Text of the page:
OPINION: Cultural appropriation hurts everyone

Black Lives Matter protests are on the rise, and people are starting to educate themselves about racism, dicrimination and systemic oppression, among other topics. A large issue in society is cultural appropriation, and the root of the problem is ignorance through lack of education.

Cultural appropriation, according to BBC, is “the adoption of an element or elements of one culture or identity by members of another culture or identity for the purpose of amusement or entertainment.” In other words, cultural appropriation reinforces the idea of race supremacy and makes fun of cultures. It exists to demonize and humiliate cultures different from one’s own and to deem them as inferior.

According to PBS, “the late 19th century began the era of the transfusion of certain aspects of cultures to other cultures.” Some examples of this “transfusion” came in the form of blackface in minstrel shows, and the adoption of traditional Japanese kimonos by the wealthy white class. While completely normalized in the 19th century, this behavior was racist to begin with. Still, some of these derogatory actions are seen today. This ridiculing of culture to nothing less than a joke harms the deep-rooted meanings behind the culture of various ethnic groups.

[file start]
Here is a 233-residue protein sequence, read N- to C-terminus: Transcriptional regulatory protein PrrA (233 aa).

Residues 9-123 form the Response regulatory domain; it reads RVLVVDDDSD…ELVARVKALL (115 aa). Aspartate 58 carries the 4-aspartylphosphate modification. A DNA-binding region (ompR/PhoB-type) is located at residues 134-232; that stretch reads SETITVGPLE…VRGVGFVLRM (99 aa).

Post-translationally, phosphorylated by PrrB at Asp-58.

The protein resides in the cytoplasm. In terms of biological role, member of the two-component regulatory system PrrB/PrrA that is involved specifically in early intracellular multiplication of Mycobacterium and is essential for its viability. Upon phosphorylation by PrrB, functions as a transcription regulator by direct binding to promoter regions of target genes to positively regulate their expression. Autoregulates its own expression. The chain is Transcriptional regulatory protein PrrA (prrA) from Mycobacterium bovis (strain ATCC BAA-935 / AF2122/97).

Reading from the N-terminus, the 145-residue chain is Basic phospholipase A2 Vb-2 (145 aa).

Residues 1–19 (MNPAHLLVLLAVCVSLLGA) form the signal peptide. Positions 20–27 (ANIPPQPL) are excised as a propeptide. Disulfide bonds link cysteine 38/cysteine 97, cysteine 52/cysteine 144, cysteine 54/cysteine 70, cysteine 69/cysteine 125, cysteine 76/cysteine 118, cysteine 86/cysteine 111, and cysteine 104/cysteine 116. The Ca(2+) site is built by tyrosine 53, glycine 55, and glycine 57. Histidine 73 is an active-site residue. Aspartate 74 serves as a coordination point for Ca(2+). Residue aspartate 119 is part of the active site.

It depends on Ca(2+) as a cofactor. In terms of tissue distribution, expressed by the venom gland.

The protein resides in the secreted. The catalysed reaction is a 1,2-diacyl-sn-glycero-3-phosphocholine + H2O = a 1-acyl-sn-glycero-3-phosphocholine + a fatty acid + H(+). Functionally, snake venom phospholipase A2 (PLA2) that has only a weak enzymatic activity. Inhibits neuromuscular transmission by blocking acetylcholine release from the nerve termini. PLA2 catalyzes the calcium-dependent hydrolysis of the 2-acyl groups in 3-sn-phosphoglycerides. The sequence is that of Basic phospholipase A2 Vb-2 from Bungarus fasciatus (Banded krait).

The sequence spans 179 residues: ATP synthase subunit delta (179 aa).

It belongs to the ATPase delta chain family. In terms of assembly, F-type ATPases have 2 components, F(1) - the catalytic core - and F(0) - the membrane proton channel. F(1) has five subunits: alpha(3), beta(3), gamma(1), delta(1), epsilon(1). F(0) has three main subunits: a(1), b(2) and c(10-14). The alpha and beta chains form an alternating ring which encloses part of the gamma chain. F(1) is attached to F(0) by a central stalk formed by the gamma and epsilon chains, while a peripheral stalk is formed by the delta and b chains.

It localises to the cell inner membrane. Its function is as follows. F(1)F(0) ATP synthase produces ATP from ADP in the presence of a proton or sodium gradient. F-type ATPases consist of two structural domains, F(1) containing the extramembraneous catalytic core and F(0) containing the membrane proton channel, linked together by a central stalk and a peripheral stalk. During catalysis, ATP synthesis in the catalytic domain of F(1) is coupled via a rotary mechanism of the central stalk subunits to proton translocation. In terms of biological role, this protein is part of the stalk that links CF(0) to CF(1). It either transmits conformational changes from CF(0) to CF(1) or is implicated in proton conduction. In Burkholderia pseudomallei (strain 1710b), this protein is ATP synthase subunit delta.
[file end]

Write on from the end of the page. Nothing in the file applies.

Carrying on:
Cultural appropriation trivializes the culture of people of color and can be detrimental to one’s health. The American Psychiatric Association states that “discrimination based on race/ethnicity, sexual orientation, and gender identity (is linked) to many negative psychological and physical health outcomes.” In an act that one may see as a funny Halloween costume, for example, another may take as blackface, and the effects are harmful. The damage runs deep, and if not combatted, will make mental health worse for people of color.

The solution to reducing cultural appropriation is education. Christina Torres of tolerance.org states, “Teachers must help students understand how privilege works at a systemic level that may have given students an (advantage).” Those who have privilege because of their race often don’t understand why cultural appropriation is offensive or harmful. Educating people about systemic racism and cultural appropriation helps people to understand the harm that comes from their negative actions.

People often downplay the significance of cultural appropriation. Many have heard the dismissive phrases “It’s just a dress” or “You snowflakes are so sensitive,” but that is simply not the case. Each culture has significant components, such as clothing and traditions, and reducing them to a costume or a joke is offensive. One who appropriates another culture tells others that their pride and heritage is a joke. Education would reduce the ignorance from which most cultural appropriation stems and create a more compassionate future.